VOLUME 51 | NUMBER 4 | AUGUST 2016
Impacts on Emergency Department Visits from Personal Responsibility Provisions: Evidence from West Virginia's Medicaid Redesign
Keywords: Medicaid reform; ED visits; personal responsibility; Mountain Health Choices.
Objective: To examine the impact of a 2007 redesign of West Virginia's Medicaid program, which included an incentive and “nudging” scheme intended to encourage better health care behaviors and reduce Emergency Department (ED) visits.
Data Sources: West Virginia Medicaid enrollment and claims data from 2005 to 2010.
Study Design: We utilized a “differences in differences” technique with individual and time fixed effects to assess the impact of redesign on ED visits. Starting in 2007, categorically eligible Medicaid beneficiaries were moved from traditional Medicaid to the new Mountain Health Choices (MHC) Program on a rolling basis, approximating a natural experiment. Members chose between a Basic plan, which was less generous than traditional Medicaid, or an Enhanced plan, which was more generous but required additional enrollment steps.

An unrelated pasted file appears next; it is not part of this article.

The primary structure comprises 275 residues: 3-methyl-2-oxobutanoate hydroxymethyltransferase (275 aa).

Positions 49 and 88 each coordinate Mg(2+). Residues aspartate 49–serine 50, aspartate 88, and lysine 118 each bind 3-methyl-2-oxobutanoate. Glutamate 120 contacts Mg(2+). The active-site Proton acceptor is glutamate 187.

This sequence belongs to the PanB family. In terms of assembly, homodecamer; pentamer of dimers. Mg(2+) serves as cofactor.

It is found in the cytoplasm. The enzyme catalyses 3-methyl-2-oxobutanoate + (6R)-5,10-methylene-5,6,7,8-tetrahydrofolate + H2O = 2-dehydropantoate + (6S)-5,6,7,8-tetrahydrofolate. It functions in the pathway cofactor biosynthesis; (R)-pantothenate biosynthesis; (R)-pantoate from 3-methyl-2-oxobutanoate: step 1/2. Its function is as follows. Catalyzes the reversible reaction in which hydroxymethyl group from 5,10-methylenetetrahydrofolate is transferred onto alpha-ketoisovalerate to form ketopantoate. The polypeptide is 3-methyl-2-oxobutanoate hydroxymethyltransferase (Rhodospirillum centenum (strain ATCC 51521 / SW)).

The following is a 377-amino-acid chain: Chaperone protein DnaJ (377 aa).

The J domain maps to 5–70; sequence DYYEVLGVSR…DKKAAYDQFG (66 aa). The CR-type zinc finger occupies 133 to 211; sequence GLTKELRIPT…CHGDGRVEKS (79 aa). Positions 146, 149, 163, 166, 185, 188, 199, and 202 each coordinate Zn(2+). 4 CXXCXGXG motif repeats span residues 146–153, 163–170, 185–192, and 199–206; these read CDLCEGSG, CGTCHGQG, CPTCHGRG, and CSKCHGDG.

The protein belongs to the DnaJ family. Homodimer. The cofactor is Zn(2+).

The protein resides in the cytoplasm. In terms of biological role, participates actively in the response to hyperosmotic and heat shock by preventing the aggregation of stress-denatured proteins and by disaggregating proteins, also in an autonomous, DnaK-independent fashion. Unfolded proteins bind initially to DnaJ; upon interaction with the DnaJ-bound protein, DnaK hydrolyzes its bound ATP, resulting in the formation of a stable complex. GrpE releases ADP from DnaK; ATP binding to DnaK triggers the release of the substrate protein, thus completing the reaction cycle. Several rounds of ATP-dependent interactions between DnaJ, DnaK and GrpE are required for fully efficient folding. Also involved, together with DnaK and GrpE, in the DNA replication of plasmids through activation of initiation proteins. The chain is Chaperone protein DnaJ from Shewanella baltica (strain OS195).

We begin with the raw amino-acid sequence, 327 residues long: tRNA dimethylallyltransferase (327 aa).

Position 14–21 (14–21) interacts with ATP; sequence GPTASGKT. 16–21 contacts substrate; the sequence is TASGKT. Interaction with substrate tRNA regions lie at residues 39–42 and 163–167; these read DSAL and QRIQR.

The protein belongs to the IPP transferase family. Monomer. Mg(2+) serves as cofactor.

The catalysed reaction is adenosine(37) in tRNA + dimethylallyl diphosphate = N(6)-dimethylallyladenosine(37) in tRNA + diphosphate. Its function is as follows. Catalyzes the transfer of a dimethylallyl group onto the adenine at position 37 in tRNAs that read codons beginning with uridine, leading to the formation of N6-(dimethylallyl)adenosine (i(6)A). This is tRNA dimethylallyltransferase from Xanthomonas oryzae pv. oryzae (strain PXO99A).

Data Collection: Data were obtained from the West Virginia Bureau for Medical Services.
Principal Findings: We found that contrary to intentions, the MHC program increased ED visits. Those who selected or defaulted into the Basic plan experienced increased overall and preventable ED visits, while those who selected the Enhanced plan experienced a slight reduction in preventable ED visits; the net effect was an increase in ED visits, as most individuals enrolled in the Basic plan.
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